Sepang International Circuit

A Brief History of the Track itself.

The Sepang International Circuit was the brainchild of then-Prime Minister Dr President Mahathir Mohamad, the circuit formed a central part of plans to transform Malaysia into an industrialised nation.

German architect Hermann Tilke, who had won previous favour with his redesign of the Österreichring into the shortened A1-Ring (now Red Bull Ring), was chosen to draw up the plans. For his first ground-up effort, Tilke penned a fast and flowing circuit which was dominated by two long straights separated by a unique main grandstand and central fan zone. Inspiration was drawn from the local surroundings in the design, with grandstands covered with canopies shaped like the leaves of the palm oil trees that fill the plantation on which the track was built.

Work began in December 1996, with the entire construction taking 14 months and costing RM286 million (US $12 million). At times, there were well over 1,000 people working on the site. The new circuit was completed in November 1998, hosted its first race the following month before an offical inauguration by Dr Mahathir in March 1999.

The circuit is covered by 27 closed circuit TV cameras via fibre optic cabling and includes on-line, real time tracking of race cars, combined with electronic marshal posts which will flash coloured lights to the drivers instead of flags. The two storey pit building houses all the main facilities.

The government investment soon paid off, with the track licensed for top level racing by both the FIA and FIM, leading to the awarding of Formula One and Motorcyle Grand Prix events from 1999 onwards. Other major events include an annual 12-hour race for GT cars and occassional visits by the Japanese Super GT series.

The circuit is tough on tires, however, because of the wide range of corners and the hard braking at the end of the straights - accounting for 17% of the full lap. Moreover, the track temperature often reaches 60 degrees Celsius, or 140 degrees Fahrenheit, which is also difficult for both car and driver. Seasonal downpours of rain have also created their own hazards, including the early termination of the 2009 event when monsoon rains made driving impossible.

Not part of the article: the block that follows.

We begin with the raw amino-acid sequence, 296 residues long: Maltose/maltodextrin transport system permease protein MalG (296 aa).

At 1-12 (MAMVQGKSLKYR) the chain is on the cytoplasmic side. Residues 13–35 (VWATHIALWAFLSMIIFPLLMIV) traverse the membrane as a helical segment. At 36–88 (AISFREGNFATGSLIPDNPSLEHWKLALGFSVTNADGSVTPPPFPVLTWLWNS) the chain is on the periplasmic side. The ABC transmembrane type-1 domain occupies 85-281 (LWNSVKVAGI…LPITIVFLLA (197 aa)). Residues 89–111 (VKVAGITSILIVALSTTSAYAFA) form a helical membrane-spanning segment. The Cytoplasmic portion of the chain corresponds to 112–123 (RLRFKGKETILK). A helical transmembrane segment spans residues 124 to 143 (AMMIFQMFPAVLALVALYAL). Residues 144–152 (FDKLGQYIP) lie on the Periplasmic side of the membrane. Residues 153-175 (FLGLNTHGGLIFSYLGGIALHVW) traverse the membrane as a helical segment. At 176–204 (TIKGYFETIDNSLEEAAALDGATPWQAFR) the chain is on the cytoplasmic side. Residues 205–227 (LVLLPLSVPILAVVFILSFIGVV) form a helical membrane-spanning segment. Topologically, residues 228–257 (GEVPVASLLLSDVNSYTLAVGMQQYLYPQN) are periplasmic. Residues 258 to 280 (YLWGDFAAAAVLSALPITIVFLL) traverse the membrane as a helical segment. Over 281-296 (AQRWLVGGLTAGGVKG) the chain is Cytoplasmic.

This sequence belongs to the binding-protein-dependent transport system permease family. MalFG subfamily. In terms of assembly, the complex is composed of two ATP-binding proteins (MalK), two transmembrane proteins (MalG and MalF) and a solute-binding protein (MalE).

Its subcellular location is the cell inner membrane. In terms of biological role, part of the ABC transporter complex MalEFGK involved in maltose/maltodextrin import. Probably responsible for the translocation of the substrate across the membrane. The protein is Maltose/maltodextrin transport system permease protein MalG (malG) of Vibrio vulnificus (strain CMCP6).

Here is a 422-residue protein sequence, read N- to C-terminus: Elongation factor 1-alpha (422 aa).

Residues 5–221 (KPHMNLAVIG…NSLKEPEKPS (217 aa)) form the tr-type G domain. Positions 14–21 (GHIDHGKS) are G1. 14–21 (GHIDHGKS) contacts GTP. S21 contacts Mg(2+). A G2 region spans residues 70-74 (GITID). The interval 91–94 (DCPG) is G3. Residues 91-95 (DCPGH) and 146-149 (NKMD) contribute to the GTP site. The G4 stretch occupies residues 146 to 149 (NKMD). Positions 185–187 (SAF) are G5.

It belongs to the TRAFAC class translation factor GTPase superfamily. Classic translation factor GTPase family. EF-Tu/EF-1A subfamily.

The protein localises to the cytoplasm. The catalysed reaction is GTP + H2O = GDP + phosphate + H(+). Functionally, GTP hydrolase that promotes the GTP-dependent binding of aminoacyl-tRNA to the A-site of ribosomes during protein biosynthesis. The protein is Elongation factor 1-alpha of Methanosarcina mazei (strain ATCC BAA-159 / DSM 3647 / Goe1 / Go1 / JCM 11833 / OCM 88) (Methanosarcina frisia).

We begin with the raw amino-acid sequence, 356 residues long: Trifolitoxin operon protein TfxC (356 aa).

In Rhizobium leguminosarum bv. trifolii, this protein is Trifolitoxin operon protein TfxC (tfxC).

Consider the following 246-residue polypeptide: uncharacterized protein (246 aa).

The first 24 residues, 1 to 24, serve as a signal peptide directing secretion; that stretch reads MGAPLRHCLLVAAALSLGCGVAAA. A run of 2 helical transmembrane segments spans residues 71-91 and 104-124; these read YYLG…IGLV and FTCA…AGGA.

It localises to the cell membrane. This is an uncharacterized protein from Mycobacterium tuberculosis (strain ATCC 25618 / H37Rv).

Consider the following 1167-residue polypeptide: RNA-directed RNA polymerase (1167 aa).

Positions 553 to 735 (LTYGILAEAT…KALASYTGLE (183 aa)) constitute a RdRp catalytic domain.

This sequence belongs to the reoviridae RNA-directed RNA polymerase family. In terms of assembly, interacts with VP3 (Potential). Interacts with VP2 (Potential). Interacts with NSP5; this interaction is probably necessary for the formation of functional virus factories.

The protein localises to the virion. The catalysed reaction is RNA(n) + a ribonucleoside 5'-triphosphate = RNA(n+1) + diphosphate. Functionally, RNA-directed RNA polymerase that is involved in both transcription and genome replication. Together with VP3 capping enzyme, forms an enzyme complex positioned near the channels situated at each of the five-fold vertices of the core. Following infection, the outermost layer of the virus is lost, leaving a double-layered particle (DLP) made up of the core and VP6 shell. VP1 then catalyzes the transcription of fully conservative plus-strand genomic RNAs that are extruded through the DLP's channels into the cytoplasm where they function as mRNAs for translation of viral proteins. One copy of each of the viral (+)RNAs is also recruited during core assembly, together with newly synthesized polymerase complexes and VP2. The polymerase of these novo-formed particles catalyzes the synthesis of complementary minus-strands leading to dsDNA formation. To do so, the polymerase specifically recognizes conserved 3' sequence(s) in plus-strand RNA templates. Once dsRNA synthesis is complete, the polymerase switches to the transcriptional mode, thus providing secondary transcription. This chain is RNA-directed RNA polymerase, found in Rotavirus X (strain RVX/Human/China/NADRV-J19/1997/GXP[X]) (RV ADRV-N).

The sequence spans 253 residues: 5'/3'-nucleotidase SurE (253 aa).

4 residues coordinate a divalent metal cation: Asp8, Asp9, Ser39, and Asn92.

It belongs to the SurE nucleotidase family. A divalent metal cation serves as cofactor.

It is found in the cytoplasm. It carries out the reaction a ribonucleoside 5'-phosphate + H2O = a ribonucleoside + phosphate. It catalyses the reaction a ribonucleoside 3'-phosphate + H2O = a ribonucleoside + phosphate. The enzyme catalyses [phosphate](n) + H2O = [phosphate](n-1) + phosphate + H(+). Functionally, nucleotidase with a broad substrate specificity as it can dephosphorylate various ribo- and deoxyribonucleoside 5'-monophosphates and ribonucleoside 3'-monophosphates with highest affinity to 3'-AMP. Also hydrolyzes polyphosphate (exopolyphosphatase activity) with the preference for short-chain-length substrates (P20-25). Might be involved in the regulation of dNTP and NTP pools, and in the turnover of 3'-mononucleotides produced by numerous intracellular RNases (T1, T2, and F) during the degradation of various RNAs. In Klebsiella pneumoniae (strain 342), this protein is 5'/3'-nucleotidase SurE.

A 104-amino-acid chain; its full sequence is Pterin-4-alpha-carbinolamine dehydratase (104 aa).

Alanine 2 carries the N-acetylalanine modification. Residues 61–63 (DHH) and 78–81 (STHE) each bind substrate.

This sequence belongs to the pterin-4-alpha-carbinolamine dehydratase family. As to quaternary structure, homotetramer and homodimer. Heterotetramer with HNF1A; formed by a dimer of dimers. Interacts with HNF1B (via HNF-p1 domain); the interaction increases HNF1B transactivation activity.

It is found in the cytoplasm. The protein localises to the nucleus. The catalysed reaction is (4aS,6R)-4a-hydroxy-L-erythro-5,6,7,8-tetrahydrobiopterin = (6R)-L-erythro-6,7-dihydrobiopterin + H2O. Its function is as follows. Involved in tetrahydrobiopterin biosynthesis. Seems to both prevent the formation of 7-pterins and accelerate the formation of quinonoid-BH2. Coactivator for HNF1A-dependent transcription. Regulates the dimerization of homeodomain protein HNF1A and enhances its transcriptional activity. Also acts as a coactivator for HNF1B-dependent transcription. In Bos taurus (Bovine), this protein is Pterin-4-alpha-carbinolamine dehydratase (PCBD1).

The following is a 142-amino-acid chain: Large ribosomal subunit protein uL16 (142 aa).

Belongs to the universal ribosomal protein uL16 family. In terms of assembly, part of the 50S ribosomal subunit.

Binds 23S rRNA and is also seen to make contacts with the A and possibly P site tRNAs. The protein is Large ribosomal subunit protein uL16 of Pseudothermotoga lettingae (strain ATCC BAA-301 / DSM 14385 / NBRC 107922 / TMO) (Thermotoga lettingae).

Some general improvements to paddock and spectator facilities have sinced been approved and the circuit was extensively resurfaced in 2016 by Dromo srl, the Italian circuit consultancy. The new surface was designed to have additional grip in wet weather running, while several run-off areas were also upgraded. The major change came with the re-confguration of the final turn, which retained its original layout but was re-proiled to became an off-camber curve, partly to encourage different racing lines being used. It was not universally popular with riders or drivers, but did make a major difference to drainage - an important factor given the monsoon-like downpours the circuit often experiences.

Ironically, the changes came as Sepang's bosses were in the process of falling out of love with F1. With the constant escalation in hosting fees and reducing audience sizes, the decision was taken not to renew the contract.

Further Information
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How to get there.

The Sepang Circuit is located about 60km from the capital city of Kuala Lumpur and adjacent to Kuala Lumpur International Airport (KLIA). although the drive from the paddock or main entrance to the main international airport terminal is actually 12km, so will take between 8-10 minutes to drive, or around 4 minutes if heading to the Air Asia terminal, which is slightly closer to the track. The circuit is linked to the city and the airport with a dual-lane highway system and high-speed train service. Travelling by road on the expressway will approximately takes about 40 minutes from the city to the circuit. Street signs are well placed and clearly visible on the highway.

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